Why You Might Be Drinking Too Much Without Knowing It
Social conventions on what represents ‘a drink’ have evolved, and that is driving up our alcohol consumption and health risks
October 23, 2023
A number of readers were surprised by my recent column that mentioned “regular drinkers” might have a lifespan as much as seven years shorter than nondrinkers. Haven’t many studies over the years suggested some benefit from an occasional drink, especially against cardiovascular diseases?
There are a number of reasons why drinking shortens lifespans, and one is that we have lost track of what a “drink” actually is.
Longstanding U.S. alcohol guidelines assume that a standard drink consists of just 0.6 ounce of alcohol. That is a 12-ounce beer with 5% alcohol, or a 5-ounce glass of wine with 12% alcohol. But over time, Americans are drinking larger and boozier beers and stronger wines, and getting heavy pours at bars, all of which deliver more alcohol than the standard drink.
This has troubling implications for health: We are drinking more alcohol, just as many epidemiologists are lowering what they think the safe level of alcohol is.
“One of the big challenges of alcohol research is how do we define the basic metric of ‘a drink,’” said Priscilla Martinez, deputy scientific director of the Alcohol Research Group, part of the nonprofit Public Health Institute. “How do we help people understand what that metric really means?”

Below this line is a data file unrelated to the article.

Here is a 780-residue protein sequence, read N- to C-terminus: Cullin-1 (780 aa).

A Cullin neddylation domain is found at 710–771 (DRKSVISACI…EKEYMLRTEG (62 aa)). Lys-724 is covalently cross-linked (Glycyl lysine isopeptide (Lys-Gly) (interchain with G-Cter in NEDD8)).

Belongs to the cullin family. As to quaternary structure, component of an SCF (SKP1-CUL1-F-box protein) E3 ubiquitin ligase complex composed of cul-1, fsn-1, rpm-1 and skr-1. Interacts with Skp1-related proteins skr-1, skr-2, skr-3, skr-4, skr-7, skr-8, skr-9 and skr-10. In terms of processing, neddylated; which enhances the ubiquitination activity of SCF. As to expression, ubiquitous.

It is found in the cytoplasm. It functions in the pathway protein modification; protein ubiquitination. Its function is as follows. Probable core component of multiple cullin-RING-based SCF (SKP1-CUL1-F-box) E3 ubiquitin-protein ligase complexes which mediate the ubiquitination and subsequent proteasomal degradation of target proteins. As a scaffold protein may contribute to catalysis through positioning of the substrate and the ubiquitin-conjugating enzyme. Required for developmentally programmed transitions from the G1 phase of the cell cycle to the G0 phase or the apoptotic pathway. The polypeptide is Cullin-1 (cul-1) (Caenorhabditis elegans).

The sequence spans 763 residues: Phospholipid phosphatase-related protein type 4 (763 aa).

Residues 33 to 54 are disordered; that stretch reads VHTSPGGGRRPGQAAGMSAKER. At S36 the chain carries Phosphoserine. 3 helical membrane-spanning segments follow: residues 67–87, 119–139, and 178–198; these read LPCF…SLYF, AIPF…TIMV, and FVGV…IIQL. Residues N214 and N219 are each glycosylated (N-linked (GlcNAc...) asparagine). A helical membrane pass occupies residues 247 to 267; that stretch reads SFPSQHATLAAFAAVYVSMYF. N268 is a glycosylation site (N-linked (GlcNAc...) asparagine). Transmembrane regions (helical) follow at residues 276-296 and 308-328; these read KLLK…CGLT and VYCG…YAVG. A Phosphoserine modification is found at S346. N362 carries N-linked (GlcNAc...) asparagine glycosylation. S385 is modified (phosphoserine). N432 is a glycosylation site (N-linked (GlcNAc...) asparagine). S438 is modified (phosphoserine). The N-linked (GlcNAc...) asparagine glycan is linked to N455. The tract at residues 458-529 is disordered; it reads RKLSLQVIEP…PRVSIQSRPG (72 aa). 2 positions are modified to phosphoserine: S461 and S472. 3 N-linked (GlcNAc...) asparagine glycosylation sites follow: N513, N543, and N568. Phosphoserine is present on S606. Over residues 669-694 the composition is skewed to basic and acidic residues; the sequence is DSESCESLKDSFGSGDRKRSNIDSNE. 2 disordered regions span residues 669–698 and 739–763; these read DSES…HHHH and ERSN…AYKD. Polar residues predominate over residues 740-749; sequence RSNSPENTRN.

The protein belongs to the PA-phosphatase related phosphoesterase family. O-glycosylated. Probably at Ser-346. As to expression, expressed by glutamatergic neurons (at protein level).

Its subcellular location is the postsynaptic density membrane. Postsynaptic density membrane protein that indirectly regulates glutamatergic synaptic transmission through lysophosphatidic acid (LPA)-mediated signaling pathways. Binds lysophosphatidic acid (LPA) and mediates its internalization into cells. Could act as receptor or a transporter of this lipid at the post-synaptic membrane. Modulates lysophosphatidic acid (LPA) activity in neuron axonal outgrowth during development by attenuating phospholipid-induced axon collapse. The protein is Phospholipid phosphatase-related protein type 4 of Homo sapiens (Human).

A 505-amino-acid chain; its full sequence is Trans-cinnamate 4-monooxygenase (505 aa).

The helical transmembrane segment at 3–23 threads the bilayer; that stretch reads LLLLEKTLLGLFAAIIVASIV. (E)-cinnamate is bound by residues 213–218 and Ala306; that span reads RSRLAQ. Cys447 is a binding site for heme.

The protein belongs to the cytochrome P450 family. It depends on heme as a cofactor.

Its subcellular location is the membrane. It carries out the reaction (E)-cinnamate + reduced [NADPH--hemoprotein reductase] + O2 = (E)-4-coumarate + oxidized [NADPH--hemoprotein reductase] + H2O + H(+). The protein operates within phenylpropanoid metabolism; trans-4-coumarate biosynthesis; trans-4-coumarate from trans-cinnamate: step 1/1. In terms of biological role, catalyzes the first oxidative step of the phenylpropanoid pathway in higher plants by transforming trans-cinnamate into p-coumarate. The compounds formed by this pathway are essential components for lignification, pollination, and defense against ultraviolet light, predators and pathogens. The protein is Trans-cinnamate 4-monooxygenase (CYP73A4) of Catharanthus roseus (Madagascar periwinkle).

Boozier and bigger
A number of trends have contributed to the growing alcohol content of a drink.
“You get a couple 20-ounce craft beer cans and think, ‘I had two drinks,’” said Martinez. “In reality, in that setting, you might be closer to four” standard drinks, she added. Martinez has found that between 2003 and 2016 the average alcohol percentage of beer, wine and spirits all rose.
The climate might be partially to blame. The online wine database Liv-ex has found warmer growing seasons are producing grapes with more sugar and, thus, wines with more alcohol. The alcohol in the average Bordeaux red wine rose from 12.8% in the 1990s to 13.8% in the 2010s, with California reds increasing from 13.7% to 14.6% and reds from Tuscany up from 13.7% to 14.2%.
Blame generous bartenders, too. In one amusing study, researchers were dispatched across California bars to order beer, wine, shots, margaritas and mixed drinks such as rum and Coke. Each drink’s alcohol content was then “discreetly measured using graduated cylinders and beakers at a relatively private table or in the bathroom.”
Nearly every drink contained more alcohol than a “standard” drink, some nearly twice as much.
But this isn’t the only reason drinkers die sooner than nondrinkers.
The widespread notion that modest drinkers live longer than nondrinkers and heavy drinkers is what researchers call the “J-shaped” relationship between alcohol and health, which dates back to Johns Hopkins University research during Prohibition. The idea is that drinking a little bit might protect your health relative to not drinking at all, but as consumption goes toward excess, health outcomes get bad and then very bad.